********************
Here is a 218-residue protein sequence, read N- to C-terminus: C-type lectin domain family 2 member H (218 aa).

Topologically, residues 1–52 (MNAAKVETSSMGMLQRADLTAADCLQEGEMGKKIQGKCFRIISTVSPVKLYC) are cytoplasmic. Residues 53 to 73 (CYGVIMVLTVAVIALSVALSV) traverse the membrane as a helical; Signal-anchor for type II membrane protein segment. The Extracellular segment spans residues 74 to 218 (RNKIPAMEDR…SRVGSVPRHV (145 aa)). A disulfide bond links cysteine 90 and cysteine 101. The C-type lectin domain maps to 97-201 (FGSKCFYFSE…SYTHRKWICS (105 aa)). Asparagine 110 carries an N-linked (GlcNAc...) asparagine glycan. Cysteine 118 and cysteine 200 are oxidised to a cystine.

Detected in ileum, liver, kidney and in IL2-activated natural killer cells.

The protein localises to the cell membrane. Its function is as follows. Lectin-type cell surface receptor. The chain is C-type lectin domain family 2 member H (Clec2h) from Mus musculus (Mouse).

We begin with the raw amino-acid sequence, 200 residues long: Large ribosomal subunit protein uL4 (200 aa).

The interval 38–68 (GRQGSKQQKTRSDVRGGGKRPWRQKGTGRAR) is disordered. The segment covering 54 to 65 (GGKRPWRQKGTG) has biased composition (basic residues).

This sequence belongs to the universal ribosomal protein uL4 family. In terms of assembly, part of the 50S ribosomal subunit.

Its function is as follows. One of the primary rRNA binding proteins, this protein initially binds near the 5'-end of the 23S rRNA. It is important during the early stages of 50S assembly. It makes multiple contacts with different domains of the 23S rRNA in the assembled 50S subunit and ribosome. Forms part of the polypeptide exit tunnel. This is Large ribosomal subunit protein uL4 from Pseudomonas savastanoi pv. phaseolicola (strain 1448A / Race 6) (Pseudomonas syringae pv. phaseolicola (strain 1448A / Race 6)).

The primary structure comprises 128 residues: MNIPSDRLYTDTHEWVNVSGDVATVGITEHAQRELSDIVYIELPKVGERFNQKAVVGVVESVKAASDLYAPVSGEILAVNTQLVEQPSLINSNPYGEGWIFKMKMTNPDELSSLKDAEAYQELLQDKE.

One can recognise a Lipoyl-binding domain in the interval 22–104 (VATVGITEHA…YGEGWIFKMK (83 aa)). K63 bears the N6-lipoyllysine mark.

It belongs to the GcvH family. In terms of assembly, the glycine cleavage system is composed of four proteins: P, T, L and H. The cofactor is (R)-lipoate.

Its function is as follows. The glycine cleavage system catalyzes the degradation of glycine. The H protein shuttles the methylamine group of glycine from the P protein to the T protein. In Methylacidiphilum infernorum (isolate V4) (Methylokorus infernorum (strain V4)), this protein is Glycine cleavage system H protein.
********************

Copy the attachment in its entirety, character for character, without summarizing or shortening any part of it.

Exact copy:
Here is a 218-residue protein sequence, read N- to C-terminus: C-type lectin domain family 2 member H (218 aa).

Topologically, residues 1–52 (MNAAKVETSSMGMLQRADLTAADCLQEGEMGKKIQGKCFRIISTVSPVKLYC) are cytoplasmic. Residues 53 to 73 (CYGVIMVLTVAVIALSVALSV) traverse the membrane as a helical; Signal-anchor for type II membrane protein segment. The Extracellular segment spans residues 74 to 218 (RNKIPAMEDR…SRVGSVPRHV (145 aa)). A disulfide bond links cysteine 90 and cysteine 101. The C-type lectin domain maps to 97-201 (FGSKCFYFSE…SYTHRKWICS (105 aa)). Asparagine 110 carries an N-linked (GlcNAc...) asparagine glycan. Cysteine 118 and cysteine 200 are oxidised to a cystine.

Detected in ileum, liver, kidney and in IL2-activated natural killer cells.

The protein localises to the cell membrane. Its function is as follows. Lectin-type cell surface receptor. The chain is C-type lectin domain family 2 member H (Clec2h) from Mus musculus (Mouse).

We begin with the raw amino-acid sequence, 200 residues long: Large ribosomal subunit protein uL4 (200 aa).

The interval 38–68 (GRQGSKQQKTRSDVRGGGKRPWRQKGTGRAR) is disordered. The segment covering 54 to 65 (GGKRPWRQKGTG) has biased composition (basic residues).

This sequence belongs to the universal ribosomal protein uL4 family. In terms of assembly, part of the 50S ribosomal subunit.

Its function is as follows. One of the primary rRNA binding proteins, this protein initially binds near the 5'-end of the 23S rRNA. It is important during the early stages of 50S assembly. It makes multiple contacts with different domains of the 23S rRNA in the assembled 50S subunit and ribosome. Forms part of the polypeptide exit tunnel. This is Large ribosomal subunit protein uL4 from Pseudomonas savastanoi pv. phaseolicola (strain 1448A / Race 6) (Pseudomonas syringae pv. phaseolicola (strain 1448A / Race 6)).

The primary structure comprises 128 residues: MNIPSDRLYTDTHEWVNVSGDVATVGITEHAQRELSDIVYIELPKVGERFNQKAVVGVVESVKAASDLYAPVSGEILAVNTQLVEQPSLINSNPYGEGWIFKMKMTNPDELSSLKDAEAYQELLQDKE.

One can recognise a Lipoyl-binding domain in the interval 22–104 (VATVGITEHA…YGEGWIFKMK (83 aa)). K63 bears the N6-lipoyllysine mark.

It belongs to the GcvH family. In terms of assembly, the glycine cleavage system is composed of four proteins: P, T, L and H. The cofactor is (R)-lipoate.

Its function is as follows. The glycine cleavage system catalyzes the degradation of glycine. The H protein shuttles the methylamine group of glycine from the P protein to the T protein. In Methylacidiphilum infernorum (isolate V4) (Methylokorus infernorum (strain V4)), this protein is Glycine cleavage system H protein.